The students, teachers and school unit participated in a relevant research that evaluated the implementation and catered, with good practices and suggestions, the program’s final action plan for interventions in the school.
Last but not least, the project was a useful tool for intercultural education and inclusion of all the pupils, greeks and the ones with migrant and refugee backgroud, offering different roles and tasks to all the pupils based on their interest, skills and capacities, enchance the community building approach.
The imprint of the program not only in the educational but also in the wider community, constituted a legacy for future actions and programs:
A website with all the necessary information and educational materials that are generally useful for the program (http://athensecoschools.gr).
An educational guide on energy saving and climate change was a part of for students training.
A well-organized action plan for the Municipality of Athens usable in all its schools.
A research for the application of the program in schools.
200 trained teachers of Athens schools in matters of climate change and energy saving, with training lasting 24 hours.
72 pilot programs that have implemented this program and are willing to continue.
15 educational suitcases with needed equipment borrowed from schools, in order to measure energy, brightness etc.
A digital moodle platform on which all participating schools posted their work. In the future, this platform will be maintained and enriched by the work of other schools (http://athensecoschools.gr/moodle/).
Applying telematic systems in 5 pilot schools allowing remote or local energy management (an additional energy and money saving measure)
The 5 smart pilot schools of the Municipality of Athens are the first in Greece with artificial intelligence, providing the opportunity to:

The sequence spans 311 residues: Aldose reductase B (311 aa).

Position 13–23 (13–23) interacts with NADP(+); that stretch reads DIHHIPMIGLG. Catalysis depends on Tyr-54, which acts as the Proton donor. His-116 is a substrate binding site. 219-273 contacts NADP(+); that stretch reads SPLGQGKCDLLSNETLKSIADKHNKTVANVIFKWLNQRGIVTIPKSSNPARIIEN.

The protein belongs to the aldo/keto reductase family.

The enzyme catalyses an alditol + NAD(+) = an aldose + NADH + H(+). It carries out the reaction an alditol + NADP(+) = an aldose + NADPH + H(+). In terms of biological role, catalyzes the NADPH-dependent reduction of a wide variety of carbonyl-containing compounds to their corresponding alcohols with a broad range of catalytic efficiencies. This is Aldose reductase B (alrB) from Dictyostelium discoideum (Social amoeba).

Record the energy consumption from electrical appliances and lighting fixtures.
Secure and protect electrical appliances from high electrical load.
Manage energy based on an ecological perspective.
Provide security and comfort to teachers and students.
This program ‘’Schools Open to Climate Protection and Energy Saving, Athens-Berlin’’, evaluated and selected for funding by the European Climate Initiative (EUKI) which is a funding implement of the German Ministry of the Environment, Nature Protection and Nuclear Safety (BMUB). While it is also under the auspices of the Hellenic Ministry of Education, Research and Religions.
The European Climate Initiative (EUKI), reinforces the cooperation in a European level and aims to increase knowledge and awareness about the causes of climate change, as well as the ecological, economic and social opportunities linked to climate action. The German Ministry for Environment, Nature Conservation and Nuclear Safety (BMU) established the European Climate Initiative (EUKI) to cooperate even closer in the development and implementation of EU climate policy. Through EUKI, climate actors can learn from each other; the initiative supports inner-European dialogue, the exchange of good practice, awareness raising, and knowledge transfer.
On 24.06.2020 the European Commission together with 14 Member States (Croatia, Cyprus, Denmark, Estonia, Finland, France, Germany, Greece, Ireland, Italy, Malta, Portugal, Spain, and Sweden), signed a Memorandum of Understanding (MoU) (the Memorandum of Split) to ensure the future of the Clean Energy for EU Islands Initiative. The Memorandum of Split was announced the same day during a press conference of the Croatian Presidency, who has worked with all signing parties over the last months to finalise this document. A specific priority of the Croatian Presidency was reinforcing the support to clean energy islands.
EU islands, where 15 million citizens live, have the potential to be frontrunners in the clean energy transition by adopting new technologies and implementing innovative solutions.
What does this mean for the Clean Energy for EU Islands Initiative?
The MoU ensures the establishment of a long-term structure for supporting EU islands in their energy transition. Energy Commissioner Kadri Simson highlighted in her statement that this Memorandum is an example of great cooperation among EU Member States. During the press conference, Croatian Minister of Environment Tomislav ĆORIĆ outlined the objectives of the initiative moving forward, namely